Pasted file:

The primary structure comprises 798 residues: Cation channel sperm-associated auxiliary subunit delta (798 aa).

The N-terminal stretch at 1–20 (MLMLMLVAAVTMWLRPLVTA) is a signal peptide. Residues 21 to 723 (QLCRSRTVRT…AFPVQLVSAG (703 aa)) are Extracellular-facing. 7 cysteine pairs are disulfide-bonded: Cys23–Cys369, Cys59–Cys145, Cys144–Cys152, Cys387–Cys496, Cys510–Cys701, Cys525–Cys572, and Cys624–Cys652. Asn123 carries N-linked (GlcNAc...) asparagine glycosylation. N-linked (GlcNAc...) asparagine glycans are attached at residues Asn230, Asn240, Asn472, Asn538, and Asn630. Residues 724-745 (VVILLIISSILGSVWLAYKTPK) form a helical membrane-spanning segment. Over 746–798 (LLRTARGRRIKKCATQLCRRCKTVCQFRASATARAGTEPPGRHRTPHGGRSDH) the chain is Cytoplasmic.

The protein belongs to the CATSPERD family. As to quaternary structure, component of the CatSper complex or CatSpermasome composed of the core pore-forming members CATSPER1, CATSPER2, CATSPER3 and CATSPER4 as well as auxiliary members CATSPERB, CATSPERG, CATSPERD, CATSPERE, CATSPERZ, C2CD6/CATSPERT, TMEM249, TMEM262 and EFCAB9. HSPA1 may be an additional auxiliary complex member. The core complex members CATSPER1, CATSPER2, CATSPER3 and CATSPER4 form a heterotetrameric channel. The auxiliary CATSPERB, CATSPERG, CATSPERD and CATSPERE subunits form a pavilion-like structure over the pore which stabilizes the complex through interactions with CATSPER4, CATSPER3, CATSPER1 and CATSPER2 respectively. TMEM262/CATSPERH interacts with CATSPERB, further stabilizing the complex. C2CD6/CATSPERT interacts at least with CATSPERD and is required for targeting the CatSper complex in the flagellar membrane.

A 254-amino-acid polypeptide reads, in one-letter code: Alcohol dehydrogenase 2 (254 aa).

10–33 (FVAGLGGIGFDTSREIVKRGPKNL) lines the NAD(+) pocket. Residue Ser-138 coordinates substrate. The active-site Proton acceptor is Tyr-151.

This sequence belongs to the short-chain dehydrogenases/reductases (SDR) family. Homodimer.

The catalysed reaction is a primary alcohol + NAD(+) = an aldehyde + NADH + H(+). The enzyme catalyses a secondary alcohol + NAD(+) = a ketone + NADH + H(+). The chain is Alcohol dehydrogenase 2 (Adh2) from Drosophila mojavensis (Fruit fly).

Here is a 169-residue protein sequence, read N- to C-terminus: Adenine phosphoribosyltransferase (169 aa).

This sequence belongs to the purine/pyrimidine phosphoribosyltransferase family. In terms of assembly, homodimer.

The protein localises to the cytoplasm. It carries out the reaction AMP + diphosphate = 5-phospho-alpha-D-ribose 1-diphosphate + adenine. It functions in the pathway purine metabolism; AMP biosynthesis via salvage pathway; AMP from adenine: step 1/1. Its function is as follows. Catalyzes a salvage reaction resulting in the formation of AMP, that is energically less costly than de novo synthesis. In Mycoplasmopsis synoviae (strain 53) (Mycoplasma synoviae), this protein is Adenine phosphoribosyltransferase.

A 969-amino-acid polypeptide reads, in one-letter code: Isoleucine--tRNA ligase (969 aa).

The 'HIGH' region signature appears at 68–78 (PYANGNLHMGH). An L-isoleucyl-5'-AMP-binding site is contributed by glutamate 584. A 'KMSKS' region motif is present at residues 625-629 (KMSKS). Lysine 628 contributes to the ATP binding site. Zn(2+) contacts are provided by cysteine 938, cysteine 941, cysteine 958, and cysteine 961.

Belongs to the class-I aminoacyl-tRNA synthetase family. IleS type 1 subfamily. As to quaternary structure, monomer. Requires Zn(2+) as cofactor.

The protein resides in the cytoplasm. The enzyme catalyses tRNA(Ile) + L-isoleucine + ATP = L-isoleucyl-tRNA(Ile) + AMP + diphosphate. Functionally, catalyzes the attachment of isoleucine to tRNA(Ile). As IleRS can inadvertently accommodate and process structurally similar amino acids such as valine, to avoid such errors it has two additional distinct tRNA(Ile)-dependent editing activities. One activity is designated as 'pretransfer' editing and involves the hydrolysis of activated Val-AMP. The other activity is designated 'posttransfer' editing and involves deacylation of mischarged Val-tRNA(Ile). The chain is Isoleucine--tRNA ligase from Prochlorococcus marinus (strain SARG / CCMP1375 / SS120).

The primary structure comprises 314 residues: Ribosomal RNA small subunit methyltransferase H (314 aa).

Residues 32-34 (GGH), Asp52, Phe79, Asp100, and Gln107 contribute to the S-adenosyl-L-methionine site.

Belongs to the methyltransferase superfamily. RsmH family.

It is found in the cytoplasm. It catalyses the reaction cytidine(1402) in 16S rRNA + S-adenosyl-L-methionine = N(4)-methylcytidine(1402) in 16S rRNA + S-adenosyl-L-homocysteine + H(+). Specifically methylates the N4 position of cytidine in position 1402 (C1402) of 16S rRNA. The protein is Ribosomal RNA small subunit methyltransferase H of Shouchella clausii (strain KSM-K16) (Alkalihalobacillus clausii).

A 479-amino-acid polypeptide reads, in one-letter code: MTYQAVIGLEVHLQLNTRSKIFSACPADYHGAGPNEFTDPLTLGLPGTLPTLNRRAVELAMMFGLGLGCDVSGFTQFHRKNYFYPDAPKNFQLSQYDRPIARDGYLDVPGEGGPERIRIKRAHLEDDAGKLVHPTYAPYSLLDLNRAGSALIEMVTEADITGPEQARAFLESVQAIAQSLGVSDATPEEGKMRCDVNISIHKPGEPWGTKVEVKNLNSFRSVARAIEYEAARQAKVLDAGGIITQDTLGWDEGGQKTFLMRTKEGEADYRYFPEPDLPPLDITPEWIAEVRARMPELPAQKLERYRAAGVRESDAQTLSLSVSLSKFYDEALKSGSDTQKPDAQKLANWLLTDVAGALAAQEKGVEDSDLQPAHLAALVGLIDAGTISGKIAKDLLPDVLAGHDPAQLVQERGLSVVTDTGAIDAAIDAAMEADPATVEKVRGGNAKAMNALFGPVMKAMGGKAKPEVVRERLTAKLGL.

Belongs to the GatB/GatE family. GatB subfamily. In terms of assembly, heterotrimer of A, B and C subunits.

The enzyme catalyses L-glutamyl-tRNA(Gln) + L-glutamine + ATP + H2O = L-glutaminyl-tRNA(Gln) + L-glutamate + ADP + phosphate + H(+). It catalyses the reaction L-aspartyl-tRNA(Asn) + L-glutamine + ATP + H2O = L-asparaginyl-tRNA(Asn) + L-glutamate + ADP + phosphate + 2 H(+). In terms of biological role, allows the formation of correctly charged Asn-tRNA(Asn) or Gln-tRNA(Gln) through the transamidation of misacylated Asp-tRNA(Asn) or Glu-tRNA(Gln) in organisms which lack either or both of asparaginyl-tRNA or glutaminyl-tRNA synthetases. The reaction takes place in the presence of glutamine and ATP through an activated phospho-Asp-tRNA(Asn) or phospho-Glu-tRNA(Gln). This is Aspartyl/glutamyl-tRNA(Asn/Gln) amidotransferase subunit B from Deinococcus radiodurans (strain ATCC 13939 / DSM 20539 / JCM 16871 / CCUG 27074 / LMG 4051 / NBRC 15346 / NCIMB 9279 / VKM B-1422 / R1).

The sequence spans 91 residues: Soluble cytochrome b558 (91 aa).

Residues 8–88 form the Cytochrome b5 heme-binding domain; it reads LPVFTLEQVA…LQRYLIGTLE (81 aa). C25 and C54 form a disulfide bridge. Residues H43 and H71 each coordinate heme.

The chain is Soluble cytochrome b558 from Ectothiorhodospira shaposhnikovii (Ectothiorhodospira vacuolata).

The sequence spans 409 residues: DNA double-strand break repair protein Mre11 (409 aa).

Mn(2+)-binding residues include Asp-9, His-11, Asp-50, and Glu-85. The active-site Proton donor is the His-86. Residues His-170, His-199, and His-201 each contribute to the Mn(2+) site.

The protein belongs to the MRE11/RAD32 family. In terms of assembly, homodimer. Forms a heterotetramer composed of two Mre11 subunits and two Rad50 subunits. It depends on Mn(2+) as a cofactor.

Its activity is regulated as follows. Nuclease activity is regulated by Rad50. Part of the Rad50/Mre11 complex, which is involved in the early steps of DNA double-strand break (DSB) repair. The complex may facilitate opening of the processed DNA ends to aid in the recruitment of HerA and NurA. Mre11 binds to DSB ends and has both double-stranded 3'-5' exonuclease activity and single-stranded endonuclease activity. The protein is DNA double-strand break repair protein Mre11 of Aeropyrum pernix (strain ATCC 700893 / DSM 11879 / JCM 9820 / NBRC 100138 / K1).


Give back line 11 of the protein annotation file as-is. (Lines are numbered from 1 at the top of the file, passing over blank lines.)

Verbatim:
A 969-amino-acid polypeptide reads, in one-letter code: Isoleucine--tRNA ligase (969 aa).